Peloton Interactive will embark on a sweeping overhaul that includes cutting nearly 800 jobs, raising prices for its Bike+ and Tread machines substantially, and outsourcing functions such as equipment deliveries and customer service to outside companies.
The changes, which the company disclosed on Friday in a memo to employees, also includes gradually closing many of its retail showrooms – a process that will get under way next year. It’s the most wide-ranging shake-up yet under chief executive Barry McCarthy, a tech veteran who took the helm in February.
Peloton is hoping to turn around a business that had thrived during the early days of the pandemic but suffered a punishing slowdown in the past year. Sales are declining, losses are mounting, and the company’s stock price was down nearly 90 per cent over the past 12 months. The latest moves are an attempt to reinvigorate sales, boost efficiency and restore some of Peloton’s former cachet.
“We have to make our revenues stop shrinking and start growing again,” Mr McCarthy said in the memo.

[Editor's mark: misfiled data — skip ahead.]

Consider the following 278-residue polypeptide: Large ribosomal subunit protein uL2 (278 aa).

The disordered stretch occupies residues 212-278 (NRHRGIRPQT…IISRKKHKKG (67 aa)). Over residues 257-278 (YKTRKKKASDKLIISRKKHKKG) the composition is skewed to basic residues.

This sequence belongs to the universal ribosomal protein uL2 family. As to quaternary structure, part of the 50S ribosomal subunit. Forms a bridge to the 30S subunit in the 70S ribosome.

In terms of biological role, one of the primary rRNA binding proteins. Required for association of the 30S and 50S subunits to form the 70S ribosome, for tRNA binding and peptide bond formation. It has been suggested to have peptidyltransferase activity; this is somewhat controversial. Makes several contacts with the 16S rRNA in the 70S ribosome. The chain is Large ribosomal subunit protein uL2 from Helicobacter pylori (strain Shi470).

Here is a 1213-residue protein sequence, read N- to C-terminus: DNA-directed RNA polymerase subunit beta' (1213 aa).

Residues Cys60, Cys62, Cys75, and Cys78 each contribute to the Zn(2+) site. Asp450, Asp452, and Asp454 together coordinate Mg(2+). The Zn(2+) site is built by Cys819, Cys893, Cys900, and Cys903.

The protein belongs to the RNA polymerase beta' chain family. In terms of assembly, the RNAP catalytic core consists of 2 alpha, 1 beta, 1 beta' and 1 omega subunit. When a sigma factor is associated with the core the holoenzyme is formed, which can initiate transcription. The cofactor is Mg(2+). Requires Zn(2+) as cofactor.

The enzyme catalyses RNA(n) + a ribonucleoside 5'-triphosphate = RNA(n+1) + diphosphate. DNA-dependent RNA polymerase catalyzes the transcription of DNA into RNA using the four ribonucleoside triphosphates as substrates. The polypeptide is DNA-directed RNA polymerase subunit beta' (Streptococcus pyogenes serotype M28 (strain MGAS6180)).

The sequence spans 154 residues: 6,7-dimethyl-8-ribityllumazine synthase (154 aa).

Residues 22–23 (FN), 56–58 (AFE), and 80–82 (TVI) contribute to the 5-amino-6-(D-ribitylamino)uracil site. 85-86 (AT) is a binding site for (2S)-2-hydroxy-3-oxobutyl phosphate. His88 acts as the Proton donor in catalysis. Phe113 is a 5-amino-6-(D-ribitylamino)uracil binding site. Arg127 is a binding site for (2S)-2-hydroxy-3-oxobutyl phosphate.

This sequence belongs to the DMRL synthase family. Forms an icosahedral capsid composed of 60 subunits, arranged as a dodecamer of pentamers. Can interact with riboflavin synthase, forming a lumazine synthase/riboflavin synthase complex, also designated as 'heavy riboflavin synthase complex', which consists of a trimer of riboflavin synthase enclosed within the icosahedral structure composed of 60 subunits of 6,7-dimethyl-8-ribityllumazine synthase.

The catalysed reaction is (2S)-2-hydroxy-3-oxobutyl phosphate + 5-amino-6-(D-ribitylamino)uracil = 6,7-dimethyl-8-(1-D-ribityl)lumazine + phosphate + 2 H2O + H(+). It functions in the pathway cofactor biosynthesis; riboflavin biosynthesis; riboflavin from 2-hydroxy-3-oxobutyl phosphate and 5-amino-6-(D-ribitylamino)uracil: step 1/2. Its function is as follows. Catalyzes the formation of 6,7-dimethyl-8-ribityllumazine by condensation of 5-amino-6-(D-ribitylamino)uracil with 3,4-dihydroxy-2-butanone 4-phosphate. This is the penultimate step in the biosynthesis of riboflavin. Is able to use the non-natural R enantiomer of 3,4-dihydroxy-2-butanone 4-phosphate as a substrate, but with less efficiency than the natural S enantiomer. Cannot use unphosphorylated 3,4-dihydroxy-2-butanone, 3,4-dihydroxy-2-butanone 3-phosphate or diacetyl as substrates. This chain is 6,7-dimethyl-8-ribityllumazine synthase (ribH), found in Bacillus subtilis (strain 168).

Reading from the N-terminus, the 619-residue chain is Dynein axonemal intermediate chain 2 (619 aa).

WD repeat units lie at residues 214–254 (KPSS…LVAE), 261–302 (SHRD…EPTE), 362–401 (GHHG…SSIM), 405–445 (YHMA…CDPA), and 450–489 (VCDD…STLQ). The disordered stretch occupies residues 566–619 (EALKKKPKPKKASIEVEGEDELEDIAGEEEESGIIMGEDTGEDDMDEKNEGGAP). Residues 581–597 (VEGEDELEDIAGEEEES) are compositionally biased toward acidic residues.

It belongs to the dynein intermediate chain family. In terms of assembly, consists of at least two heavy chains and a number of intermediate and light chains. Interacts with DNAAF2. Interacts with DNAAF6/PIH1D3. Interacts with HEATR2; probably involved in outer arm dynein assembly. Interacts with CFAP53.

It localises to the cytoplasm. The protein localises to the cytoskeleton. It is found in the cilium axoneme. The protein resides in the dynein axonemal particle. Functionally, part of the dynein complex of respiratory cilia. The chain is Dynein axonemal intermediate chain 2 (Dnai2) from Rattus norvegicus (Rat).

Investors applauded the moves, sending the shares up as much as 9.7 per cent to $13.10 in New York trading.
Peloton is betting that the price increases will help juice revenue. During its fiscal third quarter, the New York-based company missed analyst estimates – with revenue declining 24 per cent and losses coming in far wider than expected.
Peloton is making other changes, including a return to in-person work. Office employees will have to come in at least three days a week starting September 6th, Mr McCarthy said on Friday. That’s in line with the approach used by other tech companies, such as Apple, but marks a twist for a company that benefited from the work-from-home lifestyle. – Bloomberg